Mike Huckabee talks kids with ECM in Iowa

Presidential Candidate and former Arkansas Governor Mike Huckabee called on ECM for a question during a meet-and-greet gathering at Pizza Ranch in Cedar Rapids, IA on Thursday and articulated a nuanced reply on the issue of childhood poverty.

When I asked what he would do to support children and address the issue of childhood poverty and the need for high-quality, affordable childcare, the Republican hopeful reminisced about his own experience growing up in a poor family, saying, “ I get it,” and,“Nobody wants to be poor who’s poor.”

Huckabee made clear his view that promoting “stable families” is the best way to keep children from living in poverty. “We’ve got to be honest with the American people to say, marriage is a good thing, fidelity in marriage is even a better thing, and raising kids in the context of a loving home where parents work hard, this really is how we live the American dream.”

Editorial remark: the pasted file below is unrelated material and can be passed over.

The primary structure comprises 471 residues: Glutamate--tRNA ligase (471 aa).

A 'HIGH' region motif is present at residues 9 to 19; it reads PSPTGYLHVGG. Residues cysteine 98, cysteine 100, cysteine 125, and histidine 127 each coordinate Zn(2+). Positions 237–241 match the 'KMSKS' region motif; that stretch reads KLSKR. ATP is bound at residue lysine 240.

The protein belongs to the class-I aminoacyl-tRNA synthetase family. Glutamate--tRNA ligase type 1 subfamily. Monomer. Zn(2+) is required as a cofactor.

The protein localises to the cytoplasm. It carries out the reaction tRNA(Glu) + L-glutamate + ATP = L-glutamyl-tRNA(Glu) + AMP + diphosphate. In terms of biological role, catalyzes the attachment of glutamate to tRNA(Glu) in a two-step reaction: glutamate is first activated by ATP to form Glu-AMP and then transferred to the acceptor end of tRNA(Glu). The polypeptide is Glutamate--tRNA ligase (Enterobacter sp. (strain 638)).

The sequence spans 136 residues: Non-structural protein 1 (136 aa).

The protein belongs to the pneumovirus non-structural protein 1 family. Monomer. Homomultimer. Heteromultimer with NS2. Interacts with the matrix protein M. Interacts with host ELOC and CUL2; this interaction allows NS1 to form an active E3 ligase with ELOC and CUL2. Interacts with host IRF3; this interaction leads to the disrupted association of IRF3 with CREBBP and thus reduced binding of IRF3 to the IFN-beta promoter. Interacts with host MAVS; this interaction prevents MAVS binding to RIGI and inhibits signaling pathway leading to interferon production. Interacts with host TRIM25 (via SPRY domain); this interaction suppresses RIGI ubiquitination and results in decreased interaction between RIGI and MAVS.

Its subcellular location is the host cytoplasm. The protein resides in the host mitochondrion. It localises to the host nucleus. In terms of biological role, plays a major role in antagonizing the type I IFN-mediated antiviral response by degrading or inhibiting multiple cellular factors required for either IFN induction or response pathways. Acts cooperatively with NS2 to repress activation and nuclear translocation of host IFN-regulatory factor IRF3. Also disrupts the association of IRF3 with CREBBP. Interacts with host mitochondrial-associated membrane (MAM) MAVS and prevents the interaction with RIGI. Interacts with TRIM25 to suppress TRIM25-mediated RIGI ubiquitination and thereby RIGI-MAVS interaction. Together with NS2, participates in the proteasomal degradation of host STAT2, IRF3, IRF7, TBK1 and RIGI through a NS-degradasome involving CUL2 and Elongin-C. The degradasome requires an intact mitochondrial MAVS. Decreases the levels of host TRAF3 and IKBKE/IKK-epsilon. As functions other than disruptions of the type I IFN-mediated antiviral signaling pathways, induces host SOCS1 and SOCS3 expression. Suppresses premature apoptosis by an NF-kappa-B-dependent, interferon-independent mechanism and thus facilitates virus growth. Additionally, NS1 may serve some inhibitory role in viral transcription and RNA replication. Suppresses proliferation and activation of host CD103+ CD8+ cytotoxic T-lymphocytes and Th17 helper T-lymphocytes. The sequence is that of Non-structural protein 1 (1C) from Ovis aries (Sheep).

Huckabee also spoke to what low-income family advocates call the cliff effect. This happens when a family’s earnings increase above eligibility levels for assistance, causing them to lose benefits while still struggling to make ends meet.  Huckabee recognized that “there are a lot of really hard working women who’d have liked to be taking care of their families independently, but they can’t because if they earn the money in the only jobs they’re qualified for, it puts them just over that threshold that means their children lose health care, housing assistance, food on the table, and education benefits.”  He asked, “Why do we punish somebody for trying hard? This is wrong.”

Huckabee recognized the need for safety net programs such as SNAP and Medicaid, both of which he administered during his time as Governor of Arkansas. He believes these are necessary “as a transition point to get people to become independent.”

As more candidates enter the race, we at ECM look forward to enhancing dialogue about federal policies affecting children and opportunities for children, as well as about how presidential contenders say they will support kids in working families.